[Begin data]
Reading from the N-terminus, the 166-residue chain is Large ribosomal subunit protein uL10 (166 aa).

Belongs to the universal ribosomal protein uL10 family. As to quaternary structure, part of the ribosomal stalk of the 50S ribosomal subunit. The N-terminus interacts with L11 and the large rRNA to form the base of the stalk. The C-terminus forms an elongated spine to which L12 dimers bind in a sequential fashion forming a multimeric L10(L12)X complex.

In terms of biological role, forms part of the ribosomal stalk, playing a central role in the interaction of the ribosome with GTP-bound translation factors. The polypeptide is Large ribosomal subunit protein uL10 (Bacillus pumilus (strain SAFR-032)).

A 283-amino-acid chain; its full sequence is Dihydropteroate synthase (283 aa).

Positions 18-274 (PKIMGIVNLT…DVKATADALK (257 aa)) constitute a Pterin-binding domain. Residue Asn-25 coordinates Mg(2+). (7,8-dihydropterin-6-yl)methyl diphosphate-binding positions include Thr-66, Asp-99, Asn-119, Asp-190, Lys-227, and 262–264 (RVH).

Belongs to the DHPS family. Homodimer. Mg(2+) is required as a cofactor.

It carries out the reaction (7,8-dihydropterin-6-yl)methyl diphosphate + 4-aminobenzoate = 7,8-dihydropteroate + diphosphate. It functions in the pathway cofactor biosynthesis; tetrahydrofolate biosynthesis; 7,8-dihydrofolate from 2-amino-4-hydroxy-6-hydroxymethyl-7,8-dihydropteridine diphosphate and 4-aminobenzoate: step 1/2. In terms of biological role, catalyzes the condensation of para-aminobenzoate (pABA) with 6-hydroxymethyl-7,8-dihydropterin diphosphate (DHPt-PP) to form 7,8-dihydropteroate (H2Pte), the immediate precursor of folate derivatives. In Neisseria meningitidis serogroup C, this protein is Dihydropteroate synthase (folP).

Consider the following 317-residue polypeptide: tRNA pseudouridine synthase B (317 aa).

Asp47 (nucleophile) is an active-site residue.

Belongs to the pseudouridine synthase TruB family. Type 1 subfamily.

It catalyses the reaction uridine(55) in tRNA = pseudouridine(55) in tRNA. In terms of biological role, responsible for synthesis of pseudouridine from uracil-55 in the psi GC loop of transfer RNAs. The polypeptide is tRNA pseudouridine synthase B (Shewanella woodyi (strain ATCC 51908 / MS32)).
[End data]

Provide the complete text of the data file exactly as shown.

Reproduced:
Reading from the N-terminus, the 166-residue chain is Large ribosomal subunit protein uL10 (166 aa).

Belongs to the universal ribosomal protein uL10 family. As to quaternary structure, part of the ribosomal stalk of the 50S ribosomal subunit. The N-terminus interacts with L11 and the large rRNA to form the base of the stalk. The C-terminus forms an elongated spine to which L12 dimers bind in a sequential fashion forming a multimeric L10(L12)X complex.

In terms of biological role, forms part of the ribosomal stalk, playing a central role in the interaction of the ribosome with GTP-bound translation factors. The polypeptide is Large ribosomal subunit protein uL10 (Bacillus pumilus (strain SAFR-032)).

A 283-amino-acid chain; its full sequence is Dihydropteroate synthase (283 aa).

Positions 18-274 (PKIMGIVNLT…DVKATADALK (257 aa)) constitute a Pterin-binding domain. Residue Asn-25 coordinates Mg(2+). (7,8-dihydropterin-6-yl)methyl diphosphate-binding positions include Thr-66, Asp-99, Asn-119, Asp-190, Lys-227, and 262–264 (RVH).

Belongs to the DHPS family. Homodimer. Mg(2+) is required as a cofactor.

It carries out the reaction (7,8-dihydropterin-6-yl)methyl diphosphate + 4-aminobenzoate = 7,8-dihydropteroate + diphosphate. It functions in the pathway cofactor biosynthesis; tetrahydrofolate biosynthesis; 7,8-dihydrofolate from 2-amino-4-hydroxy-6-hydroxymethyl-7,8-dihydropteridine diphosphate and 4-aminobenzoate: step 1/2. In terms of biological role, catalyzes the condensation of para-aminobenzoate (pABA) with 6-hydroxymethyl-7,8-dihydropterin diphosphate (DHPt-PP) to form 7,8-dihydropteroate (H2Pte), the immediate precursor of folate derivatives. In Neisseria meningitidis serogroup C, this protein is Dihydropteroate synthase (folP).

Consider the following 317-residue polypeptide: tRNA pseudouridine synthase B (317 aa).

Asp47 (nucleophile) is an active-site residue.

Belongs to the pseudouridine synthase TruB family. Type 1 subfamily.

It catalyses the reaction uridine(55) in tRNA = pseudouridine(55) in tRNA. In terms of biological role, responsible for synthesis of pseudouridine from uracil-55 in the psi GC loop of transfer RNAs. The polypeptide is tRNA pseudouridine synthase B (Shewanella woodyi (strain ATCC 51908 / MS32)).